Breached mine tailings dams be damned! As millions of Fraser River sockeye salmon head for spawning beds polluted by a brew of metal toxins oozing from the Mount Polley gold/copper mine disaster in British Columbia, Republican candidates vying for U.S. Senate want environmental regulators to butt out of Alaska’s mining development decisions.
The three men hoping to unseat Sen. Mark Begich faced off last week for a rural Alaska Republican candidates forum hosted by KYUK-FM in Bethel.
To questions posed by moderator Ben Matheson, candidates Joe Miller, Lt. Gov. Mead Treadwell and Dan Sullivan all slammed the Environmental Protection Agency for its plans to impose strict water requirements aimed at blocking the proposed Pebble mine. Each candidate also agreed with legislation recently introduced in the U.S. Senate (by Sen. Lisa Murkowski and two other senators) that says the EPA cannot use its authority under the Clean Water Act “pre-emptively or retroactively.”
“To have the EPA come in and take power away from the permitting process is not necessarily going to solve the Pebble problem, and it’s going to hurt mines all over the state,” said Treadwell. “When I say ‘solve the Pebble problem,’ this is something that we just can’t say we’re not going to do the science, we can’t say we’re not going to look at a permit. This is a big piece of our state’s statehood bounty and we have to be able to make sure that we’ve got that capability.
“As we go through the Pebble process, looking for an easy yes or no answer can have huge effects on other mining, other resource development projects in the state, and we have to be extremely careful. And I believe the EPA solidly overreached on this one,” Treadwell said, concluding with a barb at Begich, who opposes the Pebble mine, for “not letting the state make its own decisions and sending the decisions back to Washington.”
Sullivan, former state attorney general and DNR commissioner, said “the pre-emptive veto is another example of this administration acting in a lawless manner,” and he questioned if the EPA even has the legal authority to act.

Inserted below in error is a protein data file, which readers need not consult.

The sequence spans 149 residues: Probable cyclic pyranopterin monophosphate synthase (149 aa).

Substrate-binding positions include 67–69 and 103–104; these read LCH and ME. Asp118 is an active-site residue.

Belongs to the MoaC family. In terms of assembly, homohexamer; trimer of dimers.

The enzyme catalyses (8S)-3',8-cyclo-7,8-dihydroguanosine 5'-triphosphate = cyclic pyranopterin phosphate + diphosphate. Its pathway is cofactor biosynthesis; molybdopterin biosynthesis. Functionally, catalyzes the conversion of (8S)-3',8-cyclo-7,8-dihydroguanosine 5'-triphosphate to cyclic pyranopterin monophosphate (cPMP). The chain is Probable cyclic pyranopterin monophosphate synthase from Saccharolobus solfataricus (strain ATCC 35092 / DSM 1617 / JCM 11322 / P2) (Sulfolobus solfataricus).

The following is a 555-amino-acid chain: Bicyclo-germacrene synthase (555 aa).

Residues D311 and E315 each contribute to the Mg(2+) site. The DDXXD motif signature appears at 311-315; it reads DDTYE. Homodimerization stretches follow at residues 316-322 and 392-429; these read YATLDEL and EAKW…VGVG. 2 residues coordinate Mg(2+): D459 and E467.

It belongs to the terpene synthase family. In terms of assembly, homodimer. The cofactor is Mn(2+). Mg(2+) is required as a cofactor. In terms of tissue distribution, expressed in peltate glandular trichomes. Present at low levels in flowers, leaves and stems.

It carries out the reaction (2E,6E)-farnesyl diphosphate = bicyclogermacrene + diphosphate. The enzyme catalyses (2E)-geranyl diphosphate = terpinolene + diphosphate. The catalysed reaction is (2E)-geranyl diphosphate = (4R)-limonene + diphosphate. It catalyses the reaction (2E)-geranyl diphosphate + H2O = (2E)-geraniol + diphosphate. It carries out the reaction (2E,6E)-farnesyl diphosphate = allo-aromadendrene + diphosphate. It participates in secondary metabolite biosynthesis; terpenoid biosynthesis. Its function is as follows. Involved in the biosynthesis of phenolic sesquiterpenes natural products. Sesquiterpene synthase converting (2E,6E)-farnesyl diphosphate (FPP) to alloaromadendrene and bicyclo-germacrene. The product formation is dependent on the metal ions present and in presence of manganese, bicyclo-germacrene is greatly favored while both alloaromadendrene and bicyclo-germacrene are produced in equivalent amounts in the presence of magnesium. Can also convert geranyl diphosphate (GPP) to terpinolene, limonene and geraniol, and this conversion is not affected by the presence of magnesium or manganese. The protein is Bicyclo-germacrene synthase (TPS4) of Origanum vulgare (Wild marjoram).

“When a company comes in and is asked by the state to explore the resources, which is what happened in the Pebble case, they should be allowed to go through the permitting process,” Sullivan said. “It’s state land, a project they haven’t seen the details of yet, and they are saying they have pre-emptive authority under the Clean Water Act -- I don’t think they do. This to me would set a bad precedent all over the state. And I’ve been someone who’s had a career of not only talking about the EPA but who has actually taken them on and gone to court against them.”
Miller agreed, saying the EPA “has been used as a hammer against the state.”
“We have to push back against the EPA at every point we have,” Miller said. “It’s a state issue and the state should be in charge of it, and the state should do it in a way that the people direct.”
And that is exactly what has been done, sirs.
The candidates disregard the fact that the EPA came to Alaska to assess the impacts of large-scale mining to the Bristol Bay region after two years of relentless urging by more than a dozen First Alaskans groups, plus thousands of commercial and sport fishermen and other residents.
Super salmon PR
Cordovans have long used a tactic to make sure their region’s famous salmon remains in the spotlight -- they invite food pros from all over the country and show them the ropes. Eight visitors were in town two weeks ago for the annual sockeye tour, including a cookbook writer, a radio journalist, food bloggers and photographers.